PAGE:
This could risk going tangential to the “TNC” topic - but it is related in a general sort of way. Here is an article: “Social Behavior Curves, Equilibria, and Radicalism” that provides some interesting hypotheses about our choices (not so much about our identities, though that is certainly a related subject.) Essentially the author(s) get a lot of mileage out of asking: “how much are you influenced by peer pressure?” - as in, if you start out with your Video camera on during an online meeting, what percentage of the others not doing so would tip you over to turn yours off? 1%? (meaning you’re a complete push-over on this one, and just one other having theirs off compels you to have yours off too) … 50% (you’ll go with the majority) … 100% (meaning you would leave yours on unless everybody else had their video off) Or maybe you’re the stubborn radical who doesn’t mind being the only one with your video on, so that even 100% doesn’t move you. Where everybody else in your meeting is in that spectrum makes for interesting results and where the equilibrium ends up settling out as people modify as a response to others present.

It all plays more generally in how we respond on various social issues.


I had missed this…

They are more likely to take seriously the evidence at hand, and, therefore, those readers who follow them are more likely to follow the evidence where it leads. This allows for the opportunity to find shared ground and fellowship in Christ despite our disagreements.


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Maybe we moderates should aggressively push the moderate position to have our own radical movement. Maybe could be the “Militant Middle” or the “Mean Moderates-not the average position” though not sure how that would set with your Anabaptist sentiments, Marvin. If not, Laura and I might have to carry the load.
Seriously, I agree that it is encouraging to hear the actual numbers of moderates are not down.
As to the New Creationists, it will be interesting to see how they do outside of the organizational fold of the established YEC groups. I think with the aging of the those group’s demographics, it is necessary to the survival of YEC to re-invent itself. Hopefully, they can do so in such a way as to be more tolerant of other positions within the church rather than being as decisive as the older crew.


Yeah … “militant Menno” might not fly. :flight_departure:

I do like the thought, though, of being a moderate extremist. (Or is it an extreme moderate?)

Reminds me of a Steven Wright quip where he said he likes to go into clothing stores and order “extra medium”


Mean Menno doesn’t work either, but Menno’s mean might, as a noun.

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Reminds me of this

What’s the impact of the now 13 human sibling, cousin and nefling species and sub-species. Were they on the ark as unclean animals?

I believe the standard answer is that they were all clearly humans just like us or apes. It’s all artist’s rendering that makes people think they were intermediates.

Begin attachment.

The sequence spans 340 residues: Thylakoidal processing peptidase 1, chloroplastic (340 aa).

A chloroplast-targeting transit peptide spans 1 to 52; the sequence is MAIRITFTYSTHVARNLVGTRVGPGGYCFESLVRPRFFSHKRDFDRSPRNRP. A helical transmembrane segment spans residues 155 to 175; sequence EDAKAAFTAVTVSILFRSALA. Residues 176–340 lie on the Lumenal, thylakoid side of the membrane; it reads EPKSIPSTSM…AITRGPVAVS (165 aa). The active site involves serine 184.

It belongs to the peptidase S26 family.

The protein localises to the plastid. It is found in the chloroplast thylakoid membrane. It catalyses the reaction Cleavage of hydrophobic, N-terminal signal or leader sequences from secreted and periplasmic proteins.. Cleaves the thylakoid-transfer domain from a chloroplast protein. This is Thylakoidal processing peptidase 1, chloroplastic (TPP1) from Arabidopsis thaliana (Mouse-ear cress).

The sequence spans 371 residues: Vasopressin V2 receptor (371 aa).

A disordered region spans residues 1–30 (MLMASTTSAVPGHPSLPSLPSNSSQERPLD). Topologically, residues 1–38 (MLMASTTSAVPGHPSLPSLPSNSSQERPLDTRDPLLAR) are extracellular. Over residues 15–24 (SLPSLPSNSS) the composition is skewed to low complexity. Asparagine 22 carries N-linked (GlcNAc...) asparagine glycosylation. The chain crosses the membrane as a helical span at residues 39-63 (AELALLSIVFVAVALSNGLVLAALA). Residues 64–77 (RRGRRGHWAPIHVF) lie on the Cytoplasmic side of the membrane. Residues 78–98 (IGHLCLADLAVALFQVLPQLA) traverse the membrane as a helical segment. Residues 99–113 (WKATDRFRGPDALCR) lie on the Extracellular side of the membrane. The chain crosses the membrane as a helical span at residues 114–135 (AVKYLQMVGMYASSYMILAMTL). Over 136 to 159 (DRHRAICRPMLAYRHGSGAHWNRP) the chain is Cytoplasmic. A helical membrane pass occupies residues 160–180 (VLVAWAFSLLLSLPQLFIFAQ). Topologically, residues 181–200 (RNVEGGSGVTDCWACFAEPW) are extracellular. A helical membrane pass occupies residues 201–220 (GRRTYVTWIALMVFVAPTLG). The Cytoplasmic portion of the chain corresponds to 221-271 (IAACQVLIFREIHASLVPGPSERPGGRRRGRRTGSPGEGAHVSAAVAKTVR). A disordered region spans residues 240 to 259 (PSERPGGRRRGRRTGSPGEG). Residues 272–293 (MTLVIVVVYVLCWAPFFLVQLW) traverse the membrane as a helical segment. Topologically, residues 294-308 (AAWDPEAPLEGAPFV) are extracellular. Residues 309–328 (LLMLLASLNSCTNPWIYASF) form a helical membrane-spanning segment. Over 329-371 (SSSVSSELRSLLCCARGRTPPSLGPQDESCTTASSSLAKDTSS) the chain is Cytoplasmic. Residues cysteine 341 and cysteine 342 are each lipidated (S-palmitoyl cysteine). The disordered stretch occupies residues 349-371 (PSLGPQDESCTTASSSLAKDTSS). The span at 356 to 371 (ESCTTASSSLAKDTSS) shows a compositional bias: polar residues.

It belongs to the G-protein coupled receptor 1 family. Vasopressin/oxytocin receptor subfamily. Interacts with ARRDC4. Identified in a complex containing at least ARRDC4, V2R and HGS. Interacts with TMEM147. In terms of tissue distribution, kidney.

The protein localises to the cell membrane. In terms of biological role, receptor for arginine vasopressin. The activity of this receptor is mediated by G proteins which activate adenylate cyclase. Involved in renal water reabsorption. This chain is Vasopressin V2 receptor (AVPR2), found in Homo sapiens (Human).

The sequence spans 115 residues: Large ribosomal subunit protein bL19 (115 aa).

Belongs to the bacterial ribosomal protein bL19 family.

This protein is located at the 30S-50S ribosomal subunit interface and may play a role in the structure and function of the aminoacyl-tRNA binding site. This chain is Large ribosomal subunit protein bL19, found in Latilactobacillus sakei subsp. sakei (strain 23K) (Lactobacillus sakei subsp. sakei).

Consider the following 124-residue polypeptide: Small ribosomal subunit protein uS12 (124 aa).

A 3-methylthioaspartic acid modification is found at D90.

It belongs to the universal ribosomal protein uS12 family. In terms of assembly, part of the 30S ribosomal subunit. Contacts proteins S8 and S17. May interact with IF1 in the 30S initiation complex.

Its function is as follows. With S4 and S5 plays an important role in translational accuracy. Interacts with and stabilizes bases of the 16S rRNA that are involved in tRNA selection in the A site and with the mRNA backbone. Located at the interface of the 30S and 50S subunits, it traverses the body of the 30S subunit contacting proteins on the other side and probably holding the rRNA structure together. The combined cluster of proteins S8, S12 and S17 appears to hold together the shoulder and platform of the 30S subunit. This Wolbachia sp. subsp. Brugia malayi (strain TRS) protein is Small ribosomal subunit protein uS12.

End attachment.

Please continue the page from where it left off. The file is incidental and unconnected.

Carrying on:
Apes with human skulls, human brain : weight ratios. Like us. Aye. But not like non-neotenous apes not like us.

In a way, if the new YEC crowd is more tolerant and open, I wish them success. Perhaps that would help going forward. We might even be able to have meaningful discussions in church about it. As it is now, discussion of origins is sort of a forbidden subject in our church due to divisions it causes. Sort of like discussing politics here.


Part 2 is up now:


Extremism doesn’t age well? Think about how long it’s been around and how many comebacks it has made. Charles Spurgeon in the UK and Billy Sunday in the US denonced evolution generations ago and the denials continue to sound familiar. If you are counting on reason and evidence to prevail, the evidence is not reassuring. As a test case, look at the floridly false, patently fantastic historical claims in the book of Mormon, and then consider how rapidly Mormonism has grown in spite of that–and how adept the faithful are at rationalizing and doubling down.

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Sure – even what we’d consider “extreme” movements can have longevity. But I think what you refer to as “comebacks” are what I mean… the movement has to keep reinventing itself to stay current or else it will get left behind much more quickly. I don’t think Ken Ham’s manner of engagement will age well, even if his general ideas are still passed on for more generations. On the other side of things, many of the heroes we now celebrate were once considered “extremists,” so maybe a lot of that depends on which direction the moderates start heading in.


To hear Heather Cox Richardson tell it in “How the South Won the Civil War”, many things about some extremists and reactionaries today are virtual echoes of southern strategies from reconstruction, up through establishment reactions in the civil rights era and on even up through today (and depressingly so).

“Let your conversation be always full of grace, seasoned with salt, so that you may know how to answer everyone.” -Colossians 4:6